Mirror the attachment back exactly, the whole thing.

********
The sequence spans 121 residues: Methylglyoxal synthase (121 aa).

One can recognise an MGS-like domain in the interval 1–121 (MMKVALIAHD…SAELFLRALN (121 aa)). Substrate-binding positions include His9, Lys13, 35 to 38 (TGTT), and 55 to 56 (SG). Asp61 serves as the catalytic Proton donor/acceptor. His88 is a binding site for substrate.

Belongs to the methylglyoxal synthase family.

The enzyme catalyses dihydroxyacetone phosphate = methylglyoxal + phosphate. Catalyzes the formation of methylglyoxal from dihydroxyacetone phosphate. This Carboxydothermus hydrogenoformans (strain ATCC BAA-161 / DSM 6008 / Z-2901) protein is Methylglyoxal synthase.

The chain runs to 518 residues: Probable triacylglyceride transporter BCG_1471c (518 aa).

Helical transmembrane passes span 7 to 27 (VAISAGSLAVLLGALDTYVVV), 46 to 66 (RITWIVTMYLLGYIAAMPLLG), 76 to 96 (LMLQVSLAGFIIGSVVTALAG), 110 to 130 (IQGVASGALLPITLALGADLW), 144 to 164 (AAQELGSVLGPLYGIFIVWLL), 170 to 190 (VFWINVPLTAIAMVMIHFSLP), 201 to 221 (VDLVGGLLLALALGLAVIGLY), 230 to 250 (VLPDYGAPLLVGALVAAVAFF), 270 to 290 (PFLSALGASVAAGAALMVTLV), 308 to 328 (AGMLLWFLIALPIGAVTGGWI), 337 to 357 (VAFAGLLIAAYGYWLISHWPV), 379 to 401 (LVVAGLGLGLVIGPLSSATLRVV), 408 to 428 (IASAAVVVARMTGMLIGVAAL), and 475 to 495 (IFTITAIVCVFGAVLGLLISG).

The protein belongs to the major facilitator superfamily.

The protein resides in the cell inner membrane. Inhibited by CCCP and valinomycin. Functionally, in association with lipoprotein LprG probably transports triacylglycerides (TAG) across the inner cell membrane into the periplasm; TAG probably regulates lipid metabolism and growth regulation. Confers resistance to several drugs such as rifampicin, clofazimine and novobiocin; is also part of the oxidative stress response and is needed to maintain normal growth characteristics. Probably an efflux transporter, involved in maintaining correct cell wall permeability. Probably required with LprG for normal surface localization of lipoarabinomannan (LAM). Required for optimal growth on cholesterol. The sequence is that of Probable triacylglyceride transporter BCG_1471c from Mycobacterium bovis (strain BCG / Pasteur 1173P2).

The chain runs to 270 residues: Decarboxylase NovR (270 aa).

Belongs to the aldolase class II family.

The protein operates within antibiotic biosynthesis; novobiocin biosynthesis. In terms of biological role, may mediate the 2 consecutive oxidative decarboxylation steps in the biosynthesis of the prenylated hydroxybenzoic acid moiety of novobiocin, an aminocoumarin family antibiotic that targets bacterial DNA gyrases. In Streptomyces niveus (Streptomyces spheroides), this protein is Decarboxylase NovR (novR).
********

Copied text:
The sequence spans 121 residues: Methylglyoxal synthase (121 aa).

One can recognise an MGS-like domain in the interval 1–121 (MMKVALIAHD…SAELFLRALN (121 aa)). Substrate-binding positions include His9, Lys13, 35 to 38 (TGTT), and 55 to 56 (SG). Asp61 serves as the catalytic Proton donor/acceptor. His88 is a binding site for substrate.

Belongs to the methylglyoxal synthase family.

The enzyme catalyses dihydroxyacetone phosphate = methylglyoxal + phosphate. Catalyzes the formation of methylglyoxal from dihydroxyacetone phosphate. This Carboxydothermus hydrogenoformans (strain ATCC BAA-161 / DSM 6008 / Z-2901) protein is Methylglyoxal synthase.

The chain runs to 518 residues: Probable triacylglyceride transporter BCG_1471c (518 aa).

Helical transmembrane passes span 7 to 27 (VAISAGSLAVLLGALDTYVVV), 46 to 66 (RITWIVTMYLLGYIAAMPLLG), 76 to 96 (LMLQVSLAGFIIGSVVTALAG), 110 to 130 (IQGVASGALLPITLALGADLW), 144 to 164 (AAQELGSVLGPLYGIFIVWLL), 170 to 190 (VFWINVPLTAIAMVMIHFSLP), 201 to 221 (VDLVGGLLLALALGLAVIGLY), 230 to 250 (VLPDYGAPLLVGALVAAVAFF), 270 to 290 (PFLSALGASVAAGAALMVTLV), 308 to 328 (AGMLLWFLIALPIGAVTGGWI), 337 to 357 (VAFAGLLIAAYGYWLISHWPV), 379 to 401 (LVVAGLGLGLVIGPLSSATLRVV), 408 to 428 (IASAAVVVARMTGMLIGVAAL), and 475 to 495 (IFTITAIVCVFGAVLGLLISG).

The protein belongs to the major facilitator superfamily.

The protein resides in the cell inner membrane. Inhibited by CCCP and valinomycin. Functionally, in association with lipoprotein LprG probably transports triacylglycerides (TAG) across the inner cell membrane into the periplasm; TAG probably regulates lipid metabolism and growth regulation. Confers resistance to several drugs such as rifampicin, clofazimine and novobiocin; is also part of the oxidative stress response and is needed to maintain normal growth characteristics. Probably an efflux transporter, involved in maintaining correct cell wall permeability. Probably required with LprG for normal surface localization of lipoarabinomannan (LAM). Required for optimal growth on cholesterol. The sequence is that of Probable triacylglyceride transporter BCG_1471c from Mycobacterium bovis (strain BCG / Pasteur 1173P2).

The chain runs to 270 residues: Decarboxylase NovR (270 aa).

Belongs to the aldolase class II family.

The protein operates within antibiotic biosynthesis; novobiocin biosynthesis. In terms of biological role, may mediate the 2 consecutive oxidative decarboxylation steps in the biosynthesis of the prenylated hydroxybenzoic acid moiety of novobiocin, an aminocoumarin family antibiotic that targets bacterial DNA gyrases. In Streptomyces niveus (Streptomyces spheroides), this protein is Decarboxylase NovR (novR).